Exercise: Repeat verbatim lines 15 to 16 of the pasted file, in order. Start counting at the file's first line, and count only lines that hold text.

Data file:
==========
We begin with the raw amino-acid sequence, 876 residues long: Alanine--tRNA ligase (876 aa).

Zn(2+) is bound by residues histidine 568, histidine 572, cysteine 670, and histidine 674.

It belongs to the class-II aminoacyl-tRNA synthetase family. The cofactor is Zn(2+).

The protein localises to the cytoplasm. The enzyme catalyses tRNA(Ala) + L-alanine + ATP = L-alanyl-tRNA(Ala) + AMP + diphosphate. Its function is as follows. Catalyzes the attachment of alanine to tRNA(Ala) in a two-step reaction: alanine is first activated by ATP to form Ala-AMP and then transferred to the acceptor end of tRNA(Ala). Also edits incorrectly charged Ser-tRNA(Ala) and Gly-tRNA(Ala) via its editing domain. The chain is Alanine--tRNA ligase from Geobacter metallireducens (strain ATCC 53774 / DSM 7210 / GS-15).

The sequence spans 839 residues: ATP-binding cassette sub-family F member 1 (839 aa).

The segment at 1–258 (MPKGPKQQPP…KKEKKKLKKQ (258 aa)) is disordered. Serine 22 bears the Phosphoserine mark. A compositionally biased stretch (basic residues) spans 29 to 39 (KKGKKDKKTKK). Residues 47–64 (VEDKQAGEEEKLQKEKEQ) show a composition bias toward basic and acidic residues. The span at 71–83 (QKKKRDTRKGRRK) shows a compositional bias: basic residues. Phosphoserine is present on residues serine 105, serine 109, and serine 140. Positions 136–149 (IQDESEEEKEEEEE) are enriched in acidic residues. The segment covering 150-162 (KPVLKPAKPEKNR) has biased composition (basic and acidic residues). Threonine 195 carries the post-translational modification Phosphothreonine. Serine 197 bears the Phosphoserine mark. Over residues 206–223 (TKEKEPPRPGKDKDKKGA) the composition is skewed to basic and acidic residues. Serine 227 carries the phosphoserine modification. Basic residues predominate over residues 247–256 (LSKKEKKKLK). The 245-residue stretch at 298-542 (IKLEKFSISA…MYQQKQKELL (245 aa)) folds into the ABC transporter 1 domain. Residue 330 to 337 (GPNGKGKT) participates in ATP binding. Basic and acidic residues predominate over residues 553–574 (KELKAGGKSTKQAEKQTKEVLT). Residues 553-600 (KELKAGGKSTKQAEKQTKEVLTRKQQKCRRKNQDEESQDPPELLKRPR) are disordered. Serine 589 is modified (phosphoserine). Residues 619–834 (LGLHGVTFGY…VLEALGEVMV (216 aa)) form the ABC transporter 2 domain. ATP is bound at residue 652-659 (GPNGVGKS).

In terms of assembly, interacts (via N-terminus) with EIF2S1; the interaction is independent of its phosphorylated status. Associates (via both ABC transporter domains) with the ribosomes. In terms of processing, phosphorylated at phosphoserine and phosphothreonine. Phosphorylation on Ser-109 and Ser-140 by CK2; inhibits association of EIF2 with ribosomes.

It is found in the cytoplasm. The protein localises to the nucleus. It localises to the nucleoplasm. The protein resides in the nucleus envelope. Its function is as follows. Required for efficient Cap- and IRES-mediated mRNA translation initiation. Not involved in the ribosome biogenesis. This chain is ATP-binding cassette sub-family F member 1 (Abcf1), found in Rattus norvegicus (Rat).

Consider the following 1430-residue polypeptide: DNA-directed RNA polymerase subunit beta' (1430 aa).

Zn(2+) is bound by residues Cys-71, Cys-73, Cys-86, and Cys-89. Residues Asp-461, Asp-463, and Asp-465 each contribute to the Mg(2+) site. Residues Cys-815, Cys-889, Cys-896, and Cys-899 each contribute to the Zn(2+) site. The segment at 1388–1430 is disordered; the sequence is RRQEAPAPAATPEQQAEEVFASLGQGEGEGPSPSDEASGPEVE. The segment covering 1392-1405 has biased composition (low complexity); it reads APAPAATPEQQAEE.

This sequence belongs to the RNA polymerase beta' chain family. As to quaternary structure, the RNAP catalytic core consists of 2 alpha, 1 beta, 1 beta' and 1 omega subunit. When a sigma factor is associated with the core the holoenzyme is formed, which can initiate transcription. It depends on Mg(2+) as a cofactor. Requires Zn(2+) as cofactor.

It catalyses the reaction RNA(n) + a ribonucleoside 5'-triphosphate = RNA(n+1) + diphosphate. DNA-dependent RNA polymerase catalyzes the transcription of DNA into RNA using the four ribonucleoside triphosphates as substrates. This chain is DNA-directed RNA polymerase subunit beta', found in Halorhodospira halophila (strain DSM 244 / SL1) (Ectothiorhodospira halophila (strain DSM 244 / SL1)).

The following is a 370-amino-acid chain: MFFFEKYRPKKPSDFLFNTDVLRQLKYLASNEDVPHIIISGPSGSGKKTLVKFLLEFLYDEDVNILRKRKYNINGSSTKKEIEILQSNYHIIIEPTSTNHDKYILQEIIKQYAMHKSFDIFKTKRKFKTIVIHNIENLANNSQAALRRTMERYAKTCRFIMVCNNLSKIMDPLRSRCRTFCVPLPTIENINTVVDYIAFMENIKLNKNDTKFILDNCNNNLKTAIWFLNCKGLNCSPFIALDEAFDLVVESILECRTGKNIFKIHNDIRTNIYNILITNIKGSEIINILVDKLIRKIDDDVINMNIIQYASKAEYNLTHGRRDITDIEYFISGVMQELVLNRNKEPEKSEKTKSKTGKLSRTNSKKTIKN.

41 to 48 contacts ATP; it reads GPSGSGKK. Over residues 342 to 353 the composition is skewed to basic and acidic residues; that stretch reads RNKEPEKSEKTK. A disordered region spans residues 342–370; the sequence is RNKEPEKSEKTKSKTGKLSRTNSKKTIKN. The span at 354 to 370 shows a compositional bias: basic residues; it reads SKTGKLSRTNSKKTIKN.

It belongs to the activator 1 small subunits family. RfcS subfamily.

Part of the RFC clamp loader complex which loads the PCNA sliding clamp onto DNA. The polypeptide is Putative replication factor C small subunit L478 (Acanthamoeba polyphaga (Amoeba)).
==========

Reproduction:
It belongs to the activator 1 small subunits family. RfcS subfamily.

Part of the RFC clamp loader complex which loads the PCNA sliding clamp onto DNA. The polypeptide is Putative replication factor C small subunit L478 (Acanthamoeba polyphaga (Amoeba)).